Of the Dorseys of Woodstock and Waverly; Born on the Old Frederick Road, near Woodstock, Anne Arundel County, Maryland. A prominent architect in Philadelphia and Baltimore, John Dorsey was the son of Nathan and Sophia (Owings) Dorsey, and the grandson of Col. John and Honor (Elder) Dorsey originally of St. Paul’s Parish, Baltimore County, Maryland, born ca. 1755. His father was also an accomplished builder, constructing the “main part of the Waverly Mansion (finished 1864),” later the home of 1788 Maryland Governor John Eager Howard. The mansion is currently listed on the National Register of Historical Places. Sometime prior to 1790, Dorsey moved to Philadelphia with his physician brother, Nathan II, and became a notable architect, house builder, and merchant. He served as a member of the board of directors of the Pennsylvania Academy of Fine Arts in 1805. Dorsey was a merchant and “Floorcloth” manufacturer and auctioneer; President of the Philadelphia Premium Society, a group established in 1808, to promote Philadelphia textile manufacturing; a member of the American Philosophical Society; and owner of the “Sugar House” refinery 1792-1803. Elected to the state Senate in October 1804, he was reelected in 1808, but resigned one year into his second term, during fall recess, 1809. He pursued business and construction interests after public service and died on August 24, 1821.
Poulsen’s Daily American Adverser
Above is the 90.15 Schlatter-Messchert Mansion
1222 Chestnut St.
[c.1810; Attributed to John Dorsey, architect.]
Mr. Mills designed the block of buildings running from Walnut Street to Locust, and from Ninth to Tenth, which was called " Washington Square." He was the architect of the First Philadelphia Bank, at the southwest corner of Fourth and Chestnut Streets. It is supposed that he designed the Gothic mansion in Chestnut Street, between Twelfth and Thirteenth, once occupied by Dorsey. (Now attributed to Dorsey)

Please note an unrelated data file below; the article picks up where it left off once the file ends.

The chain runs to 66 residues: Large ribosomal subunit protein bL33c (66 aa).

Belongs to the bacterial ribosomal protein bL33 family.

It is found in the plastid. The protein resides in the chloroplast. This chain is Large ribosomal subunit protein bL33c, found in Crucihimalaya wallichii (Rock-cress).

A2. Gothic Mansion, Chesnut Street, 1217 Chestnut Street (built 1809-10, John Dorsey, architect).
Wood engraving by George Gilbert, from The Casket (Philadelphia) 5, no. 10 (October, 1830).
Library Company of Philadelphia.
In 1805, designed the first museum for the Pennsylvania Academy of Fine Arts, for Charles Willson Peale and William Rush PAFA: The first building opened to the public in the spring of 1806. Designed by John Dorsey, an amateur architect and a member of PAFA’s board, the building had a domed rotunda about fifty feet in diameter. Over the doorway was a wooden American eagle almost certainly carved by William Rush. This structure was enlarged in 1810 with a north gallery for expanded exhibition space. By 1823 a library and a statue gallery had been added. This structure was almost completely destroyed in a fire in 1845.